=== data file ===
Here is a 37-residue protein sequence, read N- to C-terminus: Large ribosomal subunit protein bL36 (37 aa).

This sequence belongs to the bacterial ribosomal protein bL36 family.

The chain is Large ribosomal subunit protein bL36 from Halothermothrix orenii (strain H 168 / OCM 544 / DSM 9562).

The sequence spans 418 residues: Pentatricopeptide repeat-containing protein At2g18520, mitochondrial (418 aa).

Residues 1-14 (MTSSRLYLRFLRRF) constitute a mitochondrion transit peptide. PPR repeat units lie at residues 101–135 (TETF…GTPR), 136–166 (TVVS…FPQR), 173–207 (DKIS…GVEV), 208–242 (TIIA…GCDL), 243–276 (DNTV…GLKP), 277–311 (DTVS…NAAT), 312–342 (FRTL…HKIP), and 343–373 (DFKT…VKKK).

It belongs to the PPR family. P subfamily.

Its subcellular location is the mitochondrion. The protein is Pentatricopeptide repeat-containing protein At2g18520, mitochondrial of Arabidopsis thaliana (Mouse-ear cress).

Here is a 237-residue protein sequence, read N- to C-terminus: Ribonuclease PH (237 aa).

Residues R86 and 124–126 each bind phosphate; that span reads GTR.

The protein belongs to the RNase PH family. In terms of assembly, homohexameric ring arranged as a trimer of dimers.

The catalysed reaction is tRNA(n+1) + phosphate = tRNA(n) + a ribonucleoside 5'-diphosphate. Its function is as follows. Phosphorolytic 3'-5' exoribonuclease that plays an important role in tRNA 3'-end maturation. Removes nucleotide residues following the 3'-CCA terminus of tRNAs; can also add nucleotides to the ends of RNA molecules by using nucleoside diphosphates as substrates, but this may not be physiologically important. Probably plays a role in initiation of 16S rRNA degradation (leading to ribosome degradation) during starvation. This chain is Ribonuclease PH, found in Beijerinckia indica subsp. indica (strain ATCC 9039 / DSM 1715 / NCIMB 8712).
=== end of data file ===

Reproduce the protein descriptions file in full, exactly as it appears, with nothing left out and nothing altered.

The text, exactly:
Here is a 37-residue protein sequence, read N- to C-terminus: Large ribosomal subunit protein bL36 (37 aa).

This sequence belongs to the bacterial ribosomal protein bL36 family.

The chain is Large ribosomal subunit protein bL36 from Halothermothrix orenii (strain H 168 / OCM 544 / DSM 9562).

The sequence spans 418 residues: Pentatricopeptide repeat-containing protein At2g18520, mitochondrial (418 aa).

Residues 1-14 (MTSSRLYLRFLRRF) constitute a mitochondrion transit peptide. PPR repeat units lie at residues 101–135 (TETF…GTPR), 136–166 (TVVS…FPQR), 173–207 (DKIS…GVEV), 208–242 (TIIA…GCDL), 243–276 (DNTV…GLKP), 277–311 (DTVS…NAAT), 312–342 (FRTL…HKIP), and 343–373 (DFKT…VKKK).

It belongs to the PPR family. P subfamily.

Its subcellular location is the mitochondrion. The protein is Pentatricopeptide repeat-containing protein At2g18520, mitochondrial of Arabidopsis thaliana (Mouse-ear cress).

Here is a 237-residue protein sequence, read N- to C-terminus: Ribonuclease PH (237 aa).

Residues R86 and 124–126 each bind phosphate; that span reads GTR.

The protein belongs to the RNase PH family. In terms of assembly, homohexameric ring arranged as a trimer of dimers.

The catalysed reaction is tRNA(n+1) + phosphate = tRNA(n) + a ribonucleoside 5'-diphosphate. Its function is as follows. Phosphorolytic 3'-5' exoribonuclease that plays an important role in tRNA 3'-end maturation. Removes nucleotide residues following the 3'-CCA terminus of tRNAs; can also add nucleotides to the ends of RNA molecules by using nucleoside diphosphates as substrates, but this may not be physiologically important. Probably plays a role in initiation of 16S rRNA degradation (leading to ribosome degradation) during starvation. This chain is Ribonuclease PH, found in Beijerinckia indica subsp. indica (strain ATCC 9039 / DSM 1715 / NCIMB 8712).